INTERNATIONAL NOTICE explores the intersection of technology and the body.
I’m watching two robotic Björks in a passionate embrace, the singer’s features mapped twice onto white technological surfaces. Chris Cunningham’s 4-minute, millennial sci-fi fantasy plays like a cyborg utopia: Björk’s breathing-, kissing-, singing-being fused perfectly with Japanese assembly-line mechanical limbs; All is Full of Love. I can’t tell where the tech begins, and the body ends. Black cables snake, pistons pump white fluids.
‘A cyborg,’ as I flick to Wikipedia, ‘is a being with both organic and biomechatronic body parts’ and note (unlike bionic / biorobot / android) that it applies to an organism that has enhanced, or restored, abilities due to an integrated technological component that relies on feedback. RoboCop. Darth Vader. The Bionic Woman. The term ‘cyborg’ wasn’t coined until 1960 by Clynes & Kline, but our collective obsession with technological bodies has accompanied waves of development and thinking since the sci-fi comics of the 1920s. Hopping across texts by key critical theorists, you gain a picture of our continued fear and fascination: Simondon’s On The Mode of Existence of Technical Objects (1958), towards N. Katherine Hales digital update How We Think (2012), and of course, Donna Haraway’s A Cyborg Manifesto (1991, in Simians, Cyborgs and Women):
By the late twentieth century, our time, a mythic time, we are all chimeras, theorized and fabricated hybrids of machine and organism; in short, we are cyborgs.
I click more links, at the same time wondering about Hales’ theories: how much is this programmable machine on my desk working on me as I work on it, altering my technological unconscious? I am a cyborg – here with my arms outstretched, my fingers typing words that appear on an online cloud, a virtual extension of me, allowing disconnected bodies to read my thoughts in real-time. So are you, I imagine, as you scroll through this site, swiping across the glassy surface of the pulsing device resting in your palm.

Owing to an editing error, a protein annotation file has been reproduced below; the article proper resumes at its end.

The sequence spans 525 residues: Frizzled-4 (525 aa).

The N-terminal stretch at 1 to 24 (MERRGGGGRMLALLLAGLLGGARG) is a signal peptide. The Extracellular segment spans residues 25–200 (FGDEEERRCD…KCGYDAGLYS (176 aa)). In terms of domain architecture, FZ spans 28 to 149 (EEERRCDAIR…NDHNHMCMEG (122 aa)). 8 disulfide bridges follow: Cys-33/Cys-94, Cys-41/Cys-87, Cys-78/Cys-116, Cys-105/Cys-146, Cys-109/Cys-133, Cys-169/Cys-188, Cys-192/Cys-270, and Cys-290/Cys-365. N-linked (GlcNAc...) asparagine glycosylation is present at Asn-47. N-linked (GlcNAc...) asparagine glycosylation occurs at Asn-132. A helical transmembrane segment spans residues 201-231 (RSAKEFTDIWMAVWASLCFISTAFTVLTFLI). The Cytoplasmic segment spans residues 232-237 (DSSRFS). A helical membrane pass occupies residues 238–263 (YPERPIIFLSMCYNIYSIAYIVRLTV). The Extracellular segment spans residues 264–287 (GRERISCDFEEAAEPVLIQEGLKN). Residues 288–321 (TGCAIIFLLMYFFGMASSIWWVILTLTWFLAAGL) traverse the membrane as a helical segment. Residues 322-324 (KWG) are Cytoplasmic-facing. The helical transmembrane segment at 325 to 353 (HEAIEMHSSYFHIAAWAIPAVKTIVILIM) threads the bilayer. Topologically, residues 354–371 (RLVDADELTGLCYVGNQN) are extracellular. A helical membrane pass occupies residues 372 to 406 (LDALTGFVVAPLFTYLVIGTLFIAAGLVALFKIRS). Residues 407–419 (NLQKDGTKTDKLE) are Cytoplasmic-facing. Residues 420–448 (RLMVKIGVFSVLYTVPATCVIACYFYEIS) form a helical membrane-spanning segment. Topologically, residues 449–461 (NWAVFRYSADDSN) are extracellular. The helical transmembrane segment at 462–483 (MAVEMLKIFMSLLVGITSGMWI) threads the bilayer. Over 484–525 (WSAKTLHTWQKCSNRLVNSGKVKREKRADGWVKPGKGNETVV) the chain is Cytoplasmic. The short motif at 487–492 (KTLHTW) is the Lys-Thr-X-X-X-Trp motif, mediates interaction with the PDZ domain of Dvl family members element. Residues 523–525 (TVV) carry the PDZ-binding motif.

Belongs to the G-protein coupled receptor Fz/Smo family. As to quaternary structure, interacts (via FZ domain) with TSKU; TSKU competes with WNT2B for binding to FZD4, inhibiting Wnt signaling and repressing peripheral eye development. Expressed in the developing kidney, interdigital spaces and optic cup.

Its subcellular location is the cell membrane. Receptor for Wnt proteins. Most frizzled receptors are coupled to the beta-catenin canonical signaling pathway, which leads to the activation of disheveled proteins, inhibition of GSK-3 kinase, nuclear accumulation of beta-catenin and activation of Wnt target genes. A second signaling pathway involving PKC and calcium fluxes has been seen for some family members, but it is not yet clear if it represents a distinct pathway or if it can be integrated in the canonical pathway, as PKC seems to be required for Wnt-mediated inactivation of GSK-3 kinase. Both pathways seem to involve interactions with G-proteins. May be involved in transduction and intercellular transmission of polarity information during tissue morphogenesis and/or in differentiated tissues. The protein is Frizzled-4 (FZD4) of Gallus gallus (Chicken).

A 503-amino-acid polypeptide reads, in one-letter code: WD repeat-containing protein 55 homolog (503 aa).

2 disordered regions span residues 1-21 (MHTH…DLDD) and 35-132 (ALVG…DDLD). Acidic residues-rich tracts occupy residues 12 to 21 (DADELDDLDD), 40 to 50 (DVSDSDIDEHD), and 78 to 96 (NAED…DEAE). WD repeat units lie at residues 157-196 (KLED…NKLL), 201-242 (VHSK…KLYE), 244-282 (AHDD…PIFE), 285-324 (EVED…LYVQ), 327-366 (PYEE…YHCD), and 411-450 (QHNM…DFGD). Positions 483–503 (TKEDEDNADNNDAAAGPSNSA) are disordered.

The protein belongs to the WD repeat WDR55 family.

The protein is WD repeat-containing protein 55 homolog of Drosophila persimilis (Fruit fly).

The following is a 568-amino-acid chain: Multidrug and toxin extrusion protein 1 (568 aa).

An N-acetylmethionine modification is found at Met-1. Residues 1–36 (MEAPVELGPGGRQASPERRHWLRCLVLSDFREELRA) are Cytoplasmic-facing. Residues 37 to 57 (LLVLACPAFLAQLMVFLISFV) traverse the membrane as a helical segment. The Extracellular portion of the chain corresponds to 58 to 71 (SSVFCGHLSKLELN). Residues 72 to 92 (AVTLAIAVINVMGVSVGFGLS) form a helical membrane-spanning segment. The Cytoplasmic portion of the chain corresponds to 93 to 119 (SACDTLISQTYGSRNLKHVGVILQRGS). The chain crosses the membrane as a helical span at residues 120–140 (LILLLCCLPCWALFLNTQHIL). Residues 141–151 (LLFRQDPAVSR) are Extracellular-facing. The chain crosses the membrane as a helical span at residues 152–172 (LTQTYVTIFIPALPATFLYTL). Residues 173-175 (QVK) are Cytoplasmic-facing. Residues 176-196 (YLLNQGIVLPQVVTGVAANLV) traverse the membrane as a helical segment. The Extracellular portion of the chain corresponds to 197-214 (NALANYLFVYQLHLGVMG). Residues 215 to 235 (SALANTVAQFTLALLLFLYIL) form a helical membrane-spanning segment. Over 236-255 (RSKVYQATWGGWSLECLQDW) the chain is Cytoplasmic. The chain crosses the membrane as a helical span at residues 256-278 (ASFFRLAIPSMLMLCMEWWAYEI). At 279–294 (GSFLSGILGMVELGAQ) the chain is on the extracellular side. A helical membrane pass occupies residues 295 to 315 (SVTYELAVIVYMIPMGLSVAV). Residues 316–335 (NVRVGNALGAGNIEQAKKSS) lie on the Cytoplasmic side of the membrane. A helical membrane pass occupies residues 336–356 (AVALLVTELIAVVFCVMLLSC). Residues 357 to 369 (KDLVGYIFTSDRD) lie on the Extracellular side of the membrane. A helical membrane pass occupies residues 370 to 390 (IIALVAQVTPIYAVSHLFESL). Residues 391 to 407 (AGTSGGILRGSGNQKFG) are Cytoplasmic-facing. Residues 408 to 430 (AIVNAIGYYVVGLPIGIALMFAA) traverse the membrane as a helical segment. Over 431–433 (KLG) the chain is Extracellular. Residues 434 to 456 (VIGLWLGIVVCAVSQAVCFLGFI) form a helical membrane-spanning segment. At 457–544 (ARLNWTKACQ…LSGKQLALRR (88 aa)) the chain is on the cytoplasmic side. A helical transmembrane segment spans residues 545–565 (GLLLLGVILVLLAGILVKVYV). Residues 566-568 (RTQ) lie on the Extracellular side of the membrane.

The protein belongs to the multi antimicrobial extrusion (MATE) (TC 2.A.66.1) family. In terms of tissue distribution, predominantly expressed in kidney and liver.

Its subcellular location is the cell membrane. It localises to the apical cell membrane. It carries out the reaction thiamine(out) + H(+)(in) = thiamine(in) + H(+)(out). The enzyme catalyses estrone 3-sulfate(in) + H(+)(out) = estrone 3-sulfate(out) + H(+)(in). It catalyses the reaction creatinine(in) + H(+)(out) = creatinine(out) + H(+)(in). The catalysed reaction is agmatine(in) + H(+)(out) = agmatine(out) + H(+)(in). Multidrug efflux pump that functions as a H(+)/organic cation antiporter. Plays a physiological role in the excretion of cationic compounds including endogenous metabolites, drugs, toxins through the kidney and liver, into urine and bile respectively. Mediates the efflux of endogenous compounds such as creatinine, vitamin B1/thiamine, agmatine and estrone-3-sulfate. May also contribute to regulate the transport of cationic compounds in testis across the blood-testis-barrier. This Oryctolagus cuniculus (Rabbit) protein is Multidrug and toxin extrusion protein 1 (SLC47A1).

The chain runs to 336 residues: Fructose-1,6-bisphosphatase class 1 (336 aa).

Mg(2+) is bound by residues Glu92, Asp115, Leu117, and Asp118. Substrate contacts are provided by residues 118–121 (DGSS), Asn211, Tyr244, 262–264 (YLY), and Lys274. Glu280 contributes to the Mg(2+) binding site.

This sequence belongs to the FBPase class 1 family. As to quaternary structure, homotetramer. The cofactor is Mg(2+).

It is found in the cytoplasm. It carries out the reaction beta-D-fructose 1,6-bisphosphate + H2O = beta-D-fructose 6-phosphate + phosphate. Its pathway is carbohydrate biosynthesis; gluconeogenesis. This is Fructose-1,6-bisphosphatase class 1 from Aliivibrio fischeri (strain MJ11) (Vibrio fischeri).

Let’s embrace this. Click. Let’s borg ourselves. Click click.
Interdisciplinary collective Be Another Lab encourage us to don a pair of VR goggles – the bizarre and wonderfully named Oculus Rift – and step inside The Machine To Be Another, an experiment in Virtual Body Extension. With the black apparatus covering our ears and eyes, protruding from our faces as we look down, our body is altered. A middle-aged chest replaced by breasts. Skin tones swapped. In place of our limbs, we see someone else’s – a new hybrid self – and we wonder, inside this empathy machine, how it feels to be Othered.
Command-T. New tab.
Disruption Network Lab harness the deviant power of the cyborg – ‘the illegitimate offspring of militarism and patriarchal capitalism … [who] are often exceedingly unfaithful to their origins.’ For CYBORG (2015) DNL brought together artists, hackers, cyberfeminists, (trans)gender activists, and transhumanists in a creative disturbance, responding to political sci-fi theorist Antonio Caronia’s The Cyborg: A Treatise on the Artificial Man. This restless gathering questioned: What does Cyborg mean today? The plural answers exposed those power structures embedded in both technology and daily life.
Performance artist Tiffany Trenda, dressed in haute couture 3D-printed drag or latex Leigh Bowery-esque catsuits, ‘interchanges’ her physical body with digital screens. In Ubiquitous States (2015), a reference to Paul Veléry’s The Conquest of Ubiquity, Trenda steps towards you, placing her gloved fingertips on your wrist and neck. This physical contact (and an embedded heart monitor) allows her to read your pulse, which is translated into a screen-image located on Trenda’s chest. Look where her heart should be. Trenda’s animated heartbeat appears alongside yours. Is it possible to synchronise? Rhythms match one another, this shared cyborg connection feeding back on itself in a loop.
I could keep going, down this rabbit-hole of queered, tech-body fusions. But the screen is quietly throbbing, my fingers itch to reach out, back to Trenda, or towards something new, something (a)live.
Here, at Performersion, we become cyborgs together. With TILT BRUSH we become virtual paintbrushes, arms outstretched, the body driving each stroke in 3D. SheShePop invite us to morph our physical selves, using tech-projection to re-compose impossible and utopic identities over our skin. Internil and Hylynyiv Lyngyrkz stimulate our nerve-endings with power pulses that choreograph our facial muscles. The Body becomes a stage.
Let’s dive in.
- APR 2016
Writer: Chris GYLEE for INTERNATIONAL NOTICE
Credits: Chris CUNNINGHAM (V #1) | Glenn CAMPBELL (IM #1)[ssba]